The code above returns the sum of two integers. Since the module (newProject1) is part of the Go workspace, you should be able to access the function from the other module (newProject2):

// newProject2

package main

import (

func main() {
        fmt.Println(newProject1.Calculate(3, 4))

The code above imports the newProject1 module and accesses the Calculate function. Here’s the result of the main function on running the newProject2 package:

go run ./newProject2

Go Workspace Project Running

More use cases for Go workspaces

Go workspaces is a relatively new feature, and developers seek new ways and use cases to incorporate it into their projects.

Here are some of the use cases for Go workspaces:

Open source collaborations

Go workspaces may foster open source collaboration among Go developers because you can use multiple modules seamlessly. It is handy for large projects because switching and inter-operating between projects have become easier.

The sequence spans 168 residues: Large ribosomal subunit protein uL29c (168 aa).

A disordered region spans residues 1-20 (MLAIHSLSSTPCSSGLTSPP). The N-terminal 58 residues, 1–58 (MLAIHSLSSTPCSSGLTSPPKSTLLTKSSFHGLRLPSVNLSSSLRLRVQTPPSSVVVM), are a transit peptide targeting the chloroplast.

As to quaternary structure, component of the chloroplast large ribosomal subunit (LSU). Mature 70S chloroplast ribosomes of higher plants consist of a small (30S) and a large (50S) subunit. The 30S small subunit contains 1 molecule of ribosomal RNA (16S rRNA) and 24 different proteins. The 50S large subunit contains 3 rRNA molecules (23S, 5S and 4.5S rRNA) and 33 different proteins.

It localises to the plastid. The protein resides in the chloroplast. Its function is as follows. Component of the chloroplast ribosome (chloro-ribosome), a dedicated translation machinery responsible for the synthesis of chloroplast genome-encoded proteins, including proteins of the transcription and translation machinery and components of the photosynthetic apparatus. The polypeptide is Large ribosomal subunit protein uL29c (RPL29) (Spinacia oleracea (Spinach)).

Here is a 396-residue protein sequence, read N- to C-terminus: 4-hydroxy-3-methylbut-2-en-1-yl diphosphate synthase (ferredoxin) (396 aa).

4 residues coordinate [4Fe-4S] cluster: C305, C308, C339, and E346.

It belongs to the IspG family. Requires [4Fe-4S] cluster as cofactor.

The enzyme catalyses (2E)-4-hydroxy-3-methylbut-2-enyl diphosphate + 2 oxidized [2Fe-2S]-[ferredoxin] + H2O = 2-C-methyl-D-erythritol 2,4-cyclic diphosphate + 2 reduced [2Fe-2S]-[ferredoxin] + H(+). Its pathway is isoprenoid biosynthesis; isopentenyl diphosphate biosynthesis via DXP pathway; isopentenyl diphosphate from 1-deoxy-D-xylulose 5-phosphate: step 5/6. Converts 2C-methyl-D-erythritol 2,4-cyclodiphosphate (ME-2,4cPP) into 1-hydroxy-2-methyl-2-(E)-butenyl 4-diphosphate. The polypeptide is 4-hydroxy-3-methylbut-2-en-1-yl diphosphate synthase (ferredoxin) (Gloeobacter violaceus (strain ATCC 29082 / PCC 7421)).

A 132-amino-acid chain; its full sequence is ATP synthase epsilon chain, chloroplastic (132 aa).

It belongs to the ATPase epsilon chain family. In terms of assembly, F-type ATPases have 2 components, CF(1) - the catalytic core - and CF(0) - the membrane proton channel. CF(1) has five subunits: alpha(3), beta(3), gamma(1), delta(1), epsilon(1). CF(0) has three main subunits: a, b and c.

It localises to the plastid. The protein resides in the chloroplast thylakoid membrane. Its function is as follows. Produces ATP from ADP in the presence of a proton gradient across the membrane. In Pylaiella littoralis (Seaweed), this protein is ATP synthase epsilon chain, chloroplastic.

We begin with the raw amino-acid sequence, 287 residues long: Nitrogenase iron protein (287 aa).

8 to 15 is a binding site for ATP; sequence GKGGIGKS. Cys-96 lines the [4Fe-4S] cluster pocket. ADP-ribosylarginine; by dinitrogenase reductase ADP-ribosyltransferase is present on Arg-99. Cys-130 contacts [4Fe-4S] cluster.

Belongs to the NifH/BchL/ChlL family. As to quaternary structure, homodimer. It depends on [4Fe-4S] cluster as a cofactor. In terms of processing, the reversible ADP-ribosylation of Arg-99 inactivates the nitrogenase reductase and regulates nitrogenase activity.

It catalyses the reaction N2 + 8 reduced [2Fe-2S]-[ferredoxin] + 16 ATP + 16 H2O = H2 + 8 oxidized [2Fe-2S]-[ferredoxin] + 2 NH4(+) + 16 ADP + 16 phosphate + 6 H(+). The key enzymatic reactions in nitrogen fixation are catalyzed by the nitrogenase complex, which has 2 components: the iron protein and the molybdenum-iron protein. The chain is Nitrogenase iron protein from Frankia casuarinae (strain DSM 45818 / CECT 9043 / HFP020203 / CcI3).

Version control and release

One of the use cases for Go workspaces is versioning. Go workspaces make it easier to build different versions and features, simultaneously, while syncing dependencies between packages without breaking existing code.


You’ve learned about Go workspaces, the features, how to use Go workspaces for easier workflows in your projects, and use cases for workspaces.

Go workspaces was released along with many other highly anticipated features, from fuzzing to generics and performance improvements across machines. Go authors constantly work to improve the language and recently released Go v1.19.

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Solomon Esenyi Python/Golang developer and Technical Writer with a passion for open-source, cryptography, and serverless technologies.